"Star Wars: Episode IV - A New Hope" (1977)
Starring Mark Hamill, Harrison Ford and Carrie Fisher
Written and directed by George Lucas
Decades after the events of "Revenge of the Sith," the son of Anakin, Luke Skywalker (Mark Hamill), lives a boring, frustrating life on Tatooine. Raised by his uncle Owen, watched over in secret by Obi-Wan Kenobi (Alec Guinness), Luke longs for a life of adventure amongst the stars instead of toiling in the dirt of his uncle's farm. One day, when his uncle purchases two droids, R2-D2 and C3PO from a band of traveling Jawa junk dealers, he finds all the adventure he could want: R2-D2 and 3PO belong to Princess Leia, and hold in their memory banks vital information for the Rebellion to destroy the Empire's devastating new weapon, the Death Star.
When Imperial Storm Troopers kill Luke's family and burn the farm, Luke, Obi-Wan and the droids must purchase passage to Alderaan to deliver the droids to the Rebellion. Enter Han Solo (Harrison Ford) and his trusty sidekick, Chewbacca, owner and pilot of the Millennium Falcon. Solo owes local gangster Jabba the Hutt a lot of money, and when Kenobi offers him a small fortune for his troubles, Solo jumps at the chance to take on passengers, not realizing the risks involved.
The rest of the movie is essentially a series of fun chases and battles. The movie is breathlessly paced, and the second half feels like one action sequence after another, but without feeling dumb or empty. Witty banter amongst a cast that has excellent chemistry just makes the whole thing flow by even quicker.
The cast of this original "Star Wars" movie outshines the prequels in every way. Alec Guinness gives an understated performance as Obi-Wan Kenobi, feeling like more of a father figure to Luke than Owen does in his few scenes. Hamill is fine as Luke Skywalker, though he can come off as a bit whiny (and when he does, his somewhat high-pitched voice can be grating), and the same goes for Fisher as Leia. But let's face it, the real star of the show is Harrison Ford, who steals every scene he's in. The man oozes charisma, and his mischievous smirk here is infectious.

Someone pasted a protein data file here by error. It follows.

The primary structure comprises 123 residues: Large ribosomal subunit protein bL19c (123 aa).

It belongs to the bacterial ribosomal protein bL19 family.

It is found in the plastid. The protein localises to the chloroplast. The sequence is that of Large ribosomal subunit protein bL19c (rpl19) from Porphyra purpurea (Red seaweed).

Also awesome is James Earl Jones as the voice of Darth Vader, who in this film is given limited screen time, but is a force to be reckoned with. He's a villain who exudes presence, he feels dangerous here, with his strange, alien breathing noises and Jones' booming, threatening voice.
It has a few flaws, though, many of which are the result of the meddling done to the 1997 "special edition" and then the 2004 DVD release special edition. New special effects were added to the film, and while a lot of them look good, some of them don't, and none of them really fit in with the rest of the movie. The new effects are far from seamlessly integrated into the rest of the movie, standing out like very pretty sore thumbs. Beyond just special effects, a couple of new scenes have been added to the movie that don't really add much of anything. Han's encounter with Jabba the Hutt is fairly pointless, and the CGI Jabba is crap. Also, a scene later on where Luke runs into a friend from home at the rebel base also doesn't serve much of any purpose at all.
"Star Wars" succeeds because it keeps things simple and fun. Sure, the prequels make even less sense when taken into context than they do on their own, but that doesn't ruin this movie. In fact, it just makes you wish the prequels had capitalized on the potential of the hints we're given here about the past between Vader and Kenobi. This flick is fast-paced, funny and fun.